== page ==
The aftermath of Ruby Ridge, Waco, the first attack on the World Trade Center in the 1990s, the 9/11 attacks, our endless Gulf wars and government overreaction including violations of privacy, etc., finally forced me to reconsider my views. In many ways these misguided, disaffected, alienated men who viewed themselves as "patriots" and the last real Americans, were actually creating as many problems as they claimed to be solving or preventing.

They were too anxious to skip right over the 1st Amendment directly to the 2nd as the first solution to every problem. My training was health care, not harming people. And I believe in exploring every option under the 1st Amendment until every possibility has been exhausted. We've never exhausted the 1st Amendment's power, so there's never been any real need to resort to the 2nd as a fix for a broken government.

And, frankly, about 20 years ago I realized some of my family and in-laws thought my views and preparedness methods were kooky. I'd been nurturing my views in a vacuum for so long I had no idea what other people thought of my views and preoccupations.

Long story short, for the past 20 years, my preparedness has pared way back to ensuring we always have enough household supplies, food and basic first aid needs to last 1-3 months. That's about all.

One of my primary occupations for more than 20 years was as secondary or primary caregiver for ailing elderly relatives -- both grandparents, then my mom. I took stock of what we actually needed during emergencies during that time. In our former rural home, we needed enough stuff to get through an occasional power outage for a day or two -- so, basically, flashlights, radios, batteries, lamps and oil. Stuff to quickly patch a leaky roof until a contractor could fix the rest, or I could climb up and do it properly. Never needed a gun, other than an airgun to thin out the herd of squirrels trying to steal shingles or invade the attic.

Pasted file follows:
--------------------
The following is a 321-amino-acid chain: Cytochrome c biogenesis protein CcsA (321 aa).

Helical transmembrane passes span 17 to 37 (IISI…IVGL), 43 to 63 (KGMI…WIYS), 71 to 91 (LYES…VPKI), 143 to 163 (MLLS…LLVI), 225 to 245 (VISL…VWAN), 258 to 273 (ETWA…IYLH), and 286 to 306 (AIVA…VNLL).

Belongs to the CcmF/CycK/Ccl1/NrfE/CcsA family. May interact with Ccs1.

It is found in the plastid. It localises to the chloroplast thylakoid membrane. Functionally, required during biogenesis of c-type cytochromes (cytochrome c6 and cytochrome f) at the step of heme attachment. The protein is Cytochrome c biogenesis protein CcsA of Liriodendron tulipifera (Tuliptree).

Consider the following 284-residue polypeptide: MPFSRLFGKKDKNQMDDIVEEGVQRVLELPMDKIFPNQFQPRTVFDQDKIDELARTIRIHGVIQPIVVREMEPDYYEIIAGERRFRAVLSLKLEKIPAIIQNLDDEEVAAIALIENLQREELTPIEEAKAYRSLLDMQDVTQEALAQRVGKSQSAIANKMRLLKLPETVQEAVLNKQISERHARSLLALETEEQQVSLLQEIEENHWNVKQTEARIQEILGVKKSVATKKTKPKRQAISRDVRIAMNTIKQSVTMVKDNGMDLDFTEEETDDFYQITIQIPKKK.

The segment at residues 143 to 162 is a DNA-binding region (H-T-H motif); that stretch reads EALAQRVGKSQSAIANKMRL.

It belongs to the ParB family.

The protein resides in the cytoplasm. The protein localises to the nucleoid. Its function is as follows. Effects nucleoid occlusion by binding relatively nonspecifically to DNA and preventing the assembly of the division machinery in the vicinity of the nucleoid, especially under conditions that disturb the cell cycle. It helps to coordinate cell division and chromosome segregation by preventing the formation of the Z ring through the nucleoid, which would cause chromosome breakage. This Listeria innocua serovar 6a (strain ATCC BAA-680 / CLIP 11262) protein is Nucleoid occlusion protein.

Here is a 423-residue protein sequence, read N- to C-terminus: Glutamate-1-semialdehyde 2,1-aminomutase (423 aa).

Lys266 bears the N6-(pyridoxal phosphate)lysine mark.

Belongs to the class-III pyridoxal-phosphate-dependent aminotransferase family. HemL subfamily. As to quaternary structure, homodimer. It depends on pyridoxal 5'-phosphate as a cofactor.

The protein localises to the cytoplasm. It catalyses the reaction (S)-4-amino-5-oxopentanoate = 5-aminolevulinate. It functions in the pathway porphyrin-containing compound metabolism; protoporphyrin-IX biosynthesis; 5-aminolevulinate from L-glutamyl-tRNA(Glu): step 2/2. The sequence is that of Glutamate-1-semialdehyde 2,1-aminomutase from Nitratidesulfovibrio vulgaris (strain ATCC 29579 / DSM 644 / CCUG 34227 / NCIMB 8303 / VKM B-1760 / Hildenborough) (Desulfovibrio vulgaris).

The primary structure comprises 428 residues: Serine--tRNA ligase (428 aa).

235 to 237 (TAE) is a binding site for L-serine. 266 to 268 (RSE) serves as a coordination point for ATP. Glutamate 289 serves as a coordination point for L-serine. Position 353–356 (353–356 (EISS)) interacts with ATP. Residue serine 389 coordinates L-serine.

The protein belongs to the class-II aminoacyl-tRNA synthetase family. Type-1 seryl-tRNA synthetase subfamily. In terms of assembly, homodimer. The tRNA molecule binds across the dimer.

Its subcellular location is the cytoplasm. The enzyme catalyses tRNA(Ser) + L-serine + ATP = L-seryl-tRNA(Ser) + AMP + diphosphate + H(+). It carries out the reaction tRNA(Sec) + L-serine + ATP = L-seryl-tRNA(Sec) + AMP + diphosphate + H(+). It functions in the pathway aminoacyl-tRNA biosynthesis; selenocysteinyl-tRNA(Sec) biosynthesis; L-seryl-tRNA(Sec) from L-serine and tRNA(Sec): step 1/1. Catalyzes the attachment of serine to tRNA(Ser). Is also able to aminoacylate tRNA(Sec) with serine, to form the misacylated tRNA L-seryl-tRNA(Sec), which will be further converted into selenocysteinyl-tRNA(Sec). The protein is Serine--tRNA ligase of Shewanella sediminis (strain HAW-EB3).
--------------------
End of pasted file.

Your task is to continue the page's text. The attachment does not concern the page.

About 10 years ago I bought big boxes of surgical masks and latex gloves. I seldom needed them as a caregiver. Mostly I used one or two masks each winter for bicycle rides in bitterly cold, dry air. Last week I did a quick inventory and realized I still had a dozen masks. I set aside six for myself, and bagged up six along with pairs of latex gloves, each in individual baggies, for the maintenance crew at our apartment complex. Our apartment complex is mostly elderly and disabled folks. The maintenance crew are in and out of apartments every day, and had only construction type dust masks and gloves. Hopefully they'll get some use from my small donation and minimize the risk of spreading the coronavirus or other cooties through our small community.

I still keep enough food for a few months. Mostly boring stuff I don't normally eat, but it'll be handy in an emergency: dried beans, rice, pasta, etc. I've cut way back on carbs and sugar in an effort toward a healthier diet to eliminate some pesky symptoms from an auto-immune disorder. I seem to do better with more animal products and fewer carbs and even fewer vegetables and fruits, although I haven't given up bananas. I still use onions, bananas, potatoes and mushrooms for fixing pot roast. I rarely eat pasta anymore, or rice, beans, corn products, etc. But I have 'em if it comes to that.

When my mom was alive she used a roll of toilet paper every day. Partly due to physical side effects from her Alzheimer's and other ailments (she had a lot more problems with phlegm as she got older), partly a harmless obsession from her dementia. It wasn't worth trying to get her to use napkins for eating, paper towels for cleanup, etc. She wanted to use toilet paper for everything, fine with me. So I always kept plenty on hand. I probably still have 20 rolls, and I go through maybe one roll a week. And part of my use of TP is for cleaning up cat hair and cat barf, just about every day. I adopted my mom's three cats and they make a worse mess than toddlers.